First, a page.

Fig. 3
Ratios of observed to expected prevalence of disabling wrist/hand pain in occupational groups according to level of adjustment for risk factors.

To check for possible bias, we repeated analyses, including the method by which questionnaires were completed (interview, self-administered, or a combination) as an additional explanatory variable. Risk estimates were virtually unaltered. We also repeated analyses after exclusion of the 5 occupational groups in which the response rate was <50%. Again, results were essentially unchanged.

4. Discussion

Our study has demonstrated large variation among occupational groups internationally in the occurrence of disabling musculoskeletal illness. The variation applied even to groups carrying out similar occupational activities, and was only partially explained by the personal demographic, physical, and psychosocial risk factors examined. After allowance for personal risk factors, associations were found also with group awareness of others outside work with musculoskeletal pain, and for DWHP, with access to an occupational health service and adverse beliefs in the group about the prognosis of arm pain. However, even after these had been taken into account, there were still 8-fold differences in the prevalence of DWHP among occupational groups.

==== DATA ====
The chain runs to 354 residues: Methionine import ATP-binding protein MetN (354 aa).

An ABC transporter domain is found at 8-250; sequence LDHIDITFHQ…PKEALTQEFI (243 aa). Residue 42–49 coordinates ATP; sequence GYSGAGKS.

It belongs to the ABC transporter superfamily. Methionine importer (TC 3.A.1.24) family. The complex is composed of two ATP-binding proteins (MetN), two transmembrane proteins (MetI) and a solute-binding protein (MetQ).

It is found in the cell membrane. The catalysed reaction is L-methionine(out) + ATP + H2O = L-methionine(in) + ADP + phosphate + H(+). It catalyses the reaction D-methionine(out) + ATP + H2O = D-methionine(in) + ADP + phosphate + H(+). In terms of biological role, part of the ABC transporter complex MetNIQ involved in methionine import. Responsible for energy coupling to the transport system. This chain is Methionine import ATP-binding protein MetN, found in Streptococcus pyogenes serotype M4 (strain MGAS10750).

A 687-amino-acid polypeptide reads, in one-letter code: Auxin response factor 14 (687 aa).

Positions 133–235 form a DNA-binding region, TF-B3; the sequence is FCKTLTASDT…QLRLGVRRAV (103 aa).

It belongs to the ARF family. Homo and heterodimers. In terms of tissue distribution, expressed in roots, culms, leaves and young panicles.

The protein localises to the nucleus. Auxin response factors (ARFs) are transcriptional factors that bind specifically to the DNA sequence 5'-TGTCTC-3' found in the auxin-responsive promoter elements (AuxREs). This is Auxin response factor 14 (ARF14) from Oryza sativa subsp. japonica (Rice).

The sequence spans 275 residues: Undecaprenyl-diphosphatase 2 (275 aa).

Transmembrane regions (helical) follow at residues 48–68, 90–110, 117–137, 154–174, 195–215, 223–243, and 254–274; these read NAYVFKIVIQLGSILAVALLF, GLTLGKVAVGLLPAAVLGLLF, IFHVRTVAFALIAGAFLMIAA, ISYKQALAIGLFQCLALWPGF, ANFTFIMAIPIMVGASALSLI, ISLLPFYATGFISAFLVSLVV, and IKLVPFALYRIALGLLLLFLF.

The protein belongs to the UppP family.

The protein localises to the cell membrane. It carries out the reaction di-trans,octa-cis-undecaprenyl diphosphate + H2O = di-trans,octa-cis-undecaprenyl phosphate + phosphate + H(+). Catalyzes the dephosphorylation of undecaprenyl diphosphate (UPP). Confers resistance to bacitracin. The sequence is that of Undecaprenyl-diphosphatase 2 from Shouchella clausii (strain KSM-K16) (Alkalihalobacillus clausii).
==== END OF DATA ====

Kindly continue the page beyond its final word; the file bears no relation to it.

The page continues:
In comparisons of illness among countries, and particularly of subjective complaints, there is a possibility of bias because symptoms are understood differently in different languages and cultures. Thus, even with the care that we took in translation, the term “pain” may not have meant the same to all participants in our study. To reduce the potential for misinterpretation and bias, we focused on pain that made everyday activities difficult or impossible. Moreover, in some cases, large differences in prevalence were observed even among occupational groups from the same country who were questioned in the same language. For example, rates of DWHP in Brazilian office workers and nurses were some 15 times higher than those in other workers (sugar cane cutters) from Brazil. Thus, we do not think that the variation in reported pain prevalence can be explained simply by differences in the understanding of pain. The anatomical sites of interest were illustrated by diagrams, and are unlikely to have been misinterpreted systematically.